Sunday, March 13, 2011

A Better Novel

The physical format of a novel has been largely unchanged for centuries.  It shares most of that format with other printed matter of similar length:  a series of double-sided pages bound together in a durable cover.  Normally the author is named, and page numbers are provided as are a title page and chapter headings.

It wasn't always that way.  A reader used to have to cut the pages after purchase.  Chapter breaks were a crazy new invention at some point.  Works were copied by hand.  There was a time when it was considered gauche for an author to claim credit for his work.  There was authorship before paper.

And if you've spent any time reading older literature (certainly anything pre-1700) you've noticed differences in the style and pacing of those stories compared to what's produced today.  The novel is not a fixed-form; it continues to evolve.

We've become very comfortable with the format of a modern-day novel, both its physical presentation and the story itself.  But is there a better way?

We're seeing physical format changes in the e-readers, but they try to mimic paper books to a large degree.  We still have to page forward and back, even though there are no longer any pages.  The text sits still while we move our eyes, rather than the other way around.  We are still shown covers even though these books (which are not books at all) have none:  the protective purpose they used to serve is unnecessary.

The novel itself is changing, as it has changed throughout history.  The physical format the novel is presented in is changing too.  Are we making too many concessions to what readers are accustomed to?  Do we really lack the imagination required to make reading a better experience in more than just a token fashion?

Aside from instant purchase and downloading of books, and the ability to carry a large number of books with us on our e-readers  (note that none of these changes the reading experience itself) what have we done?  We've provided a way to change the font size.  That's about it that I can see (no pun intended).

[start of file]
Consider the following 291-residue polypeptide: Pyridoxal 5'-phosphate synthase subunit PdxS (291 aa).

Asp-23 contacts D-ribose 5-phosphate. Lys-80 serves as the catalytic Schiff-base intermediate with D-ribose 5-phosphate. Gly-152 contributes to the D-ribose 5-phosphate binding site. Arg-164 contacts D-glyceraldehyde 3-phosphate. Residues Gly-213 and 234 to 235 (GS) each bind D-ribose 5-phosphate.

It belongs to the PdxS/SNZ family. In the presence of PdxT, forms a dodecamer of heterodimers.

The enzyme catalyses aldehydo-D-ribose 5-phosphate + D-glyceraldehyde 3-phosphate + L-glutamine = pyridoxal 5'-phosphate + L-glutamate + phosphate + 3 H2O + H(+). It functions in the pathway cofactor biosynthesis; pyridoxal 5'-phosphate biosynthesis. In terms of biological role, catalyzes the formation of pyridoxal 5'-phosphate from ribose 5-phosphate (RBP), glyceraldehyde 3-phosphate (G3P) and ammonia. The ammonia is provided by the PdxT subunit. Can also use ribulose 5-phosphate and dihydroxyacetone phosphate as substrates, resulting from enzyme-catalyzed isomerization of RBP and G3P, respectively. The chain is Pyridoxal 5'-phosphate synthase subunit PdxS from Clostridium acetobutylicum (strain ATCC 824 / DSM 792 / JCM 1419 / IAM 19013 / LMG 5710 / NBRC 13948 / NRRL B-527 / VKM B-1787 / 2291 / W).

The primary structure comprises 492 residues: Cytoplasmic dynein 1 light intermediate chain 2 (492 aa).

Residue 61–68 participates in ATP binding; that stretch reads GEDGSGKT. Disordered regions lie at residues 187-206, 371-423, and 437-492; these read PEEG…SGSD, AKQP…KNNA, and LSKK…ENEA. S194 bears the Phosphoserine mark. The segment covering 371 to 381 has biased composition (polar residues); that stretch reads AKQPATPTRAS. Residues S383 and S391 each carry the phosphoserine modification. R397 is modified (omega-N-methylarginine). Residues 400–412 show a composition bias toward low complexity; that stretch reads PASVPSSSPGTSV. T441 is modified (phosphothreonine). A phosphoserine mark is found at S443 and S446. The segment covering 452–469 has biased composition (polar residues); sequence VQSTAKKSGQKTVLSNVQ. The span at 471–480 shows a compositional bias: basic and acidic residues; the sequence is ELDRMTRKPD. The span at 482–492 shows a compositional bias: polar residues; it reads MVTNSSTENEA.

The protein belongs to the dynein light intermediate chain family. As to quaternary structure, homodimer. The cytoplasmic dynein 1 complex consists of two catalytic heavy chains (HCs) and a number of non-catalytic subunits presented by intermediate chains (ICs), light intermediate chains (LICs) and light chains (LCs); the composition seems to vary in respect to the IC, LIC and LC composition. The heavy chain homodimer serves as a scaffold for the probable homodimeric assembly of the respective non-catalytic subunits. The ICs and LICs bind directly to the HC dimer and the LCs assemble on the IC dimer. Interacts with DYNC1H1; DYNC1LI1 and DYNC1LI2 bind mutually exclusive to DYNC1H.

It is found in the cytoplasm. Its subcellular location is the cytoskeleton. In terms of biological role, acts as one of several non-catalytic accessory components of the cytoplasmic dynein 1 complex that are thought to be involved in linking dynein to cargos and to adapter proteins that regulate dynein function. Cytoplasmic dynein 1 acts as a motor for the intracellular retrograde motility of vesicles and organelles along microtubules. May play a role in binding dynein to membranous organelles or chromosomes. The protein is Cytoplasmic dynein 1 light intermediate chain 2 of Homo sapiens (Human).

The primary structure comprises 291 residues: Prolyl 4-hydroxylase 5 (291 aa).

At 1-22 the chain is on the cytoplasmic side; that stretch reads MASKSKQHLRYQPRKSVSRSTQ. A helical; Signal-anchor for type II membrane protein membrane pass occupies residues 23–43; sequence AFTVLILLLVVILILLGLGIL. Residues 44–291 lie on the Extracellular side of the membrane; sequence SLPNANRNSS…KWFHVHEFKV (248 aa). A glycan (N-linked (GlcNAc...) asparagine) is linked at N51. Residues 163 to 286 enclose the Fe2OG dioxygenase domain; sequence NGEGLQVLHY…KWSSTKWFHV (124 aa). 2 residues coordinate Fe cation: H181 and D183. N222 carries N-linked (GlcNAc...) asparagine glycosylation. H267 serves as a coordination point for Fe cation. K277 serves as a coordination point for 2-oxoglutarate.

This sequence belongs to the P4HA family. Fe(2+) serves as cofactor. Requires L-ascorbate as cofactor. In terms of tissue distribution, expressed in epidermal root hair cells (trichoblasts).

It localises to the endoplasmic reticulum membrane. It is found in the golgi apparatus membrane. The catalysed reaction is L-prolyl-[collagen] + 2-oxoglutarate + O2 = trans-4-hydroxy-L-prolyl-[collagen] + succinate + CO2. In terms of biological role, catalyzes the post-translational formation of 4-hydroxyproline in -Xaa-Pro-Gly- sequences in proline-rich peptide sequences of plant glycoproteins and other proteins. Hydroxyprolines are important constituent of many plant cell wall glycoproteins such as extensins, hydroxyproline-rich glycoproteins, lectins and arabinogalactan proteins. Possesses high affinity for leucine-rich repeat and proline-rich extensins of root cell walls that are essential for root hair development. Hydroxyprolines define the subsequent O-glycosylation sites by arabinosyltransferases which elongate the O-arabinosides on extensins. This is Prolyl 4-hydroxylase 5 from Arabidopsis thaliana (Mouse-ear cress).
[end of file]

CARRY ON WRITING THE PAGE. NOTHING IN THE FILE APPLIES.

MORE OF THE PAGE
Shouldn't we expect more?


  1. Hi John!
    Thought-provoking as usual. E-books have also affected the interaction of our senses in the reading experience. The smell of a new book. The feel of each page and the sound as we turn to the next.

    They've also changed the reader's ability to know exactly what page their on (at least with the Kindle - something that drives me nuts). And the ability to easily hold your spot while flipping ahead - if you're into that sort of thing.

    Sorry I haven't been by to visit in a while. This writing thing has really put a crimp in my social networking.

  2. Hi John!
    Wow! I notice you haven't been blogging much lately. I hope everything is okay. Anyway I came across an article and thought of Tbiz. It's about how the gaming industry is dealing with piracy. I see he isn't blogging much now either. Anyway, here's the link if he's interested:

  3. Hi Wendy,

    Everything's fine. I've just re-prioritized a bunch of things to free up time for more important work. I don't know if I'll pick up the blog again or not.

    Thanks for the pointer to the game pirates piece -- I sent it on to Tbiz and he enjoyed it (as did I).

  4. Glad to read you're okay! Take care!